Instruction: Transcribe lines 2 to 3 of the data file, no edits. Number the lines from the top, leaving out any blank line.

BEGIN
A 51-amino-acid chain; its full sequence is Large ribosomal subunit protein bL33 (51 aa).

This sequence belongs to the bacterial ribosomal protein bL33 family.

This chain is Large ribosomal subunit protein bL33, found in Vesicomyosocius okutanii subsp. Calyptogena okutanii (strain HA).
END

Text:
This sequence belongs to the bacterial ribosomal protein bL33 family.

This chain is Large ribosomal subunit protein bL33, found in Vesicomyosocius okutanii subsp. Calyptogena okutanii (strain HA).